The Chelsea Flower Show will return to London this week, with special displays to mark the Queen’s platinum jubilee.

The garden show, which opens to the public on Tuesday 24 May, will include a floral sculptural portrait of the monarch in the official platinum jubilee shade of purple.

This year marks the return of the event to its traditional May slot, after it took place in September in 2021 due to the pandemic.

Members of the royal family and celebrities will get a first look at the show, hosted by the Royal Horticultural Society (RHS), on Monday.

Earlier this week, Buckingham Palace announced that the Queen hopes to attend the event at the Royal Hospital Chelsea, but a final decision will be taken on the day.

The 96-year-old monarch has been experiencing mobility issues and has recently skipped several official engagements, including the state opening of parliament.

In a nod to the Queen’s love of trees, the portrait sculpture will be covered on both sides with an assortment of native British-grown tree branches.

The branches have been connected with shelves bearing 70 terracotta pots.

The pots, handmade in Warwickshire, have been planted with lily of the valley – one of the Queen’s favourite plants, which also featured in her coronation bouquet.

Another installation will transport visitors to Balmoral Castle in Aberdeenshire, which is thought to be one of the Queen’s favourite places.

A canopy of flowers, including fresh delphiniums, will emulate the colours and plants of the Scottish landscape.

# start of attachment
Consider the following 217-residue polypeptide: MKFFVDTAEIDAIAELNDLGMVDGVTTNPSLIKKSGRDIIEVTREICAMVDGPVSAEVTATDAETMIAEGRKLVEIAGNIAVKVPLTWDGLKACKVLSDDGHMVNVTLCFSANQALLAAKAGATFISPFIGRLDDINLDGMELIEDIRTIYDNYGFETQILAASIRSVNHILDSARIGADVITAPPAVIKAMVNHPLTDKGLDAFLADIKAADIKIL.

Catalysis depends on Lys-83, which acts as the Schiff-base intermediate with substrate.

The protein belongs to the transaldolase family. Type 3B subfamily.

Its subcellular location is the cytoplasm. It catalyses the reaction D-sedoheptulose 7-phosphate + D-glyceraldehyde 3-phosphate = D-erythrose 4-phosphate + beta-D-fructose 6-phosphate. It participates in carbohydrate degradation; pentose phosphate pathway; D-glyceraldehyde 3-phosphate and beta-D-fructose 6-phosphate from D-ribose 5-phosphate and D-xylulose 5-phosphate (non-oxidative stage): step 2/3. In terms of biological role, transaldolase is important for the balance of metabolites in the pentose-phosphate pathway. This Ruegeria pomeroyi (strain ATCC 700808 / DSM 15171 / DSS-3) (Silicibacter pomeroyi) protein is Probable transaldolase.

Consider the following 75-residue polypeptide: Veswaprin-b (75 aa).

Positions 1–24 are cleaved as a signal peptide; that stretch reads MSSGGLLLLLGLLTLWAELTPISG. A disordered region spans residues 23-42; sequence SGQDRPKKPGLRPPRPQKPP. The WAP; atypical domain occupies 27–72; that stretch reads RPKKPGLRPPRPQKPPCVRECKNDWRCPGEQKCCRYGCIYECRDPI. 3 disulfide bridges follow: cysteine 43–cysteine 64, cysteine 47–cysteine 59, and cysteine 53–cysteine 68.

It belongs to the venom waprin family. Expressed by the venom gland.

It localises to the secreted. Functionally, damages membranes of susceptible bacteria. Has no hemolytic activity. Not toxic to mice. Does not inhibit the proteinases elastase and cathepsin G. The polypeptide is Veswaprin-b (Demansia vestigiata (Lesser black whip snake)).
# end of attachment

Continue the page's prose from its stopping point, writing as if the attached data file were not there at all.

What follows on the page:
Additionally, the obelisk monument in the centre of the show’s Great Pavilion tent will be surrounded by a photography exhibition of the Queen’s visits to the show throughout her reign.

Sarah Poll, partner shows manager at the RHS, said: “It has been three years since we’ve been able to hold RHS Chelsea Flower Show in the spring, and we couldn’t be happier to see the show return to its traditional May slot.”

The show was cancelled in 2020 during the first year of the pandemic.

“The glorious weather we have had in the last few days means that the plants will be at their best as we see our spring favourites at RHS Chelsea once again,” Poll added.

“With a bumper crop of 39 gardens, the return of a spring RHS Chelsea will set the gardening season off with a bang.”

Aside from the jubilee, the flower show will also cover themes of “planet-friendly gardening” and mental wellbeing.

BBC Earth has teamed up with the RHS for a garden designed by Joe Swift featuring a raft of species that help to sustain bees, which are in decline in the UK and more widely.

The design features the silhouette of a bee wing as the garden’s centrepiece, alongside salvias, hardy geraniums, and euphorbias.

The exhibit also has shallow water for insects to drink from, mud for bees to make nests and a dismantlable bee hotel.

Elsewhere the show will focus on the importance of mental wellbeing and the role nature played during lockdown, with many people finding solace in gardens and green spaces.

Exhibits will also recognise the challenges faced by new mothers, cancer sufferers and families of service personnel.

On Saturday, cancer campaigner Dame Deborah James announced that a rose named in her honour will go on display at the show.

The rose is a white bloom with a subtle “ballet slipper pink” centre that flowers in early June.

James, who is currently receiving at-home end-of-life care for bowel cancer, launched a Bowelbabe Fund for Cancer Research UK. It has raised more than £6.4 million so far.

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